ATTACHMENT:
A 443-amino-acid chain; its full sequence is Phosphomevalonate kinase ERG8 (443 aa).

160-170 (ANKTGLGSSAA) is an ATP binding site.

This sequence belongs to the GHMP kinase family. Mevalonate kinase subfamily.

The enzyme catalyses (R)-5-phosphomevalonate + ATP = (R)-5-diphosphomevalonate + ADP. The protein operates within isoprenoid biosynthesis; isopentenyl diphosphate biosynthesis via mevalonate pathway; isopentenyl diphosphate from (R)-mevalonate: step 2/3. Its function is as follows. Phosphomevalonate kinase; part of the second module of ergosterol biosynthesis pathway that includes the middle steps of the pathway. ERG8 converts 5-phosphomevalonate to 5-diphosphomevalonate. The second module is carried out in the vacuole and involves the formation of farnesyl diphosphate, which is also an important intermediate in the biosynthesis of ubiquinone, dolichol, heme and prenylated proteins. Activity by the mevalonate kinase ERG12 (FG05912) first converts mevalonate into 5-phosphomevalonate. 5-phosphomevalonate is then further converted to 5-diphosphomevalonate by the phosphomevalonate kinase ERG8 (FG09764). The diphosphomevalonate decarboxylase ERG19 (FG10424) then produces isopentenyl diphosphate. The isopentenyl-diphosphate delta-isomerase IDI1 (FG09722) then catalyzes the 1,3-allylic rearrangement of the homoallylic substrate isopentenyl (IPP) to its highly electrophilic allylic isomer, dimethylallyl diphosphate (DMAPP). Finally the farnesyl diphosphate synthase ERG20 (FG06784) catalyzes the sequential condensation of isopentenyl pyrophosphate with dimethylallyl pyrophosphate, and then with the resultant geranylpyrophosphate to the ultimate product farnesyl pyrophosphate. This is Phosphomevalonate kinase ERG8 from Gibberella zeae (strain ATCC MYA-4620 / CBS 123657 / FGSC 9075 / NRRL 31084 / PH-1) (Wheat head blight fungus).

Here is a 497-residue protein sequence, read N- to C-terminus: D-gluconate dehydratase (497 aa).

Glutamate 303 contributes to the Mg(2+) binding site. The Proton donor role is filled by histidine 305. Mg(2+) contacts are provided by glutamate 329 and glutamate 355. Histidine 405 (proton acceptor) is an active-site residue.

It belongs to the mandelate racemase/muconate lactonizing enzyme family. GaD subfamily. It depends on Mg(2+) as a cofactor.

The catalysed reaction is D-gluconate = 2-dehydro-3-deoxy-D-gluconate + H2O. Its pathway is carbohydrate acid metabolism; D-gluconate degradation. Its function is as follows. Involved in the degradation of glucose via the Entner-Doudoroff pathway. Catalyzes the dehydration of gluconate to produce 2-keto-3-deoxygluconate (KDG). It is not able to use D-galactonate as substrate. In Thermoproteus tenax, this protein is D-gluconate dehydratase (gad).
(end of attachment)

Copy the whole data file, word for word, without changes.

A 443-amino-acid chain; its full sequence is Phosphomevalonate kinase ERG8 (443 aa).

160-170 (ANKTGLGSSAA) is an ATP binding site.

This sequence belongs to the GHMP kinase family. Mevalonate kinase subfamily.

The enzyme catalyses (R)-5-phosphomevalonate + ATP = (R)-5-diphosphomevalonate + ADP. The protein operates within isoprenoid biosynthesis; isopentenyl diphosphate biosynthesis via mevalonate pathway; isopentenyl diphosphate from (R)-mevalonate: step 2/3. Its function is as follows. Phosphomevalonate kinase; part of the second module of ergosterol biosynthesis pathway that includes the middle steps of the pathway. ERG8 converts 5-phosphomevalonate to 5-diphosphomevalonate. The second module is carried out in the vacuole and involves the formation of farnesyl diphosphate, which is also an important intermediate in the biosynthesis of ubiquinone, dolichol, heme and prenylated proteins. Activity by the mevalonate kinase ERG12 (FG05912) first converts mevalonate into 5-phosphomevalonate. 5-phosphomevalonate is then further converted to 5-diphosphomevalonate by the phosphomevalonate kinase ERG8 (FG09764). The diphosphomevalonate decarboxylase ERG19 (FG10424) then produces isopentenyl diphosphate. The isopentenyl-diphosphate delta-isomerase IDI1 (FG09722) then catalyzes the 1,3-allylic rearrangement of the homoallylic substrate isopentenyl (IPP) to its highly electrophilic allylic isomer, dimethylallyl diphosphate (DMAPP). Finally the farnesyl diphosphate synthase ERG20 (FG06784) catalyzes the sequential condensation of isopentenyl pyrophosphate with dimethylallyl pyrophosphate, and then with the resultant geranylpyrophosphate to the ultimate product farnesyl pyrophosphate. This is Phosphomevalonate kinase ERG8 from Gibberella zeae (strain ATCC MYA-4620 / CBS 123657 / FGSC 9075 / NRRL 31084 / PH-1) (Wheat head blight fungus).

Here is a 497-residue protein sequence, read N- to C-terminus: D-gluconate dehydratase (497 aa).

Glutamate 303 contributes to the Mg(2+) binding site. The Proton donor role is filled by histidine 305. Mg(2+) contacts are provided by glutamate 329 and glutamate 355. Histidine 405 (proton acceptor) is an active-site residue.

It belongs to the mandelate racemase/muconate lactonizing enzyme family. GaD subfamily. It depends on Mg(2+) as a cofactor.

The catalysed reaction is D-gluconate = 2-dehydro-3-deoxy-D-gluconate + H2O. Its pathway is carbohydrate acid metabolism; D-gluconate degradation. Its function is as follows. Involved in the degradation of glucose via the Entner-Doudoroff pathway. Catalyzes the dehydration of gluconate to produce 2-keto-3-deoxygluconate (KDG). It is not able to use D-galactonate as substrate. In Thermoproteus tenax, this protein is D-gluconate dehydratase (gad).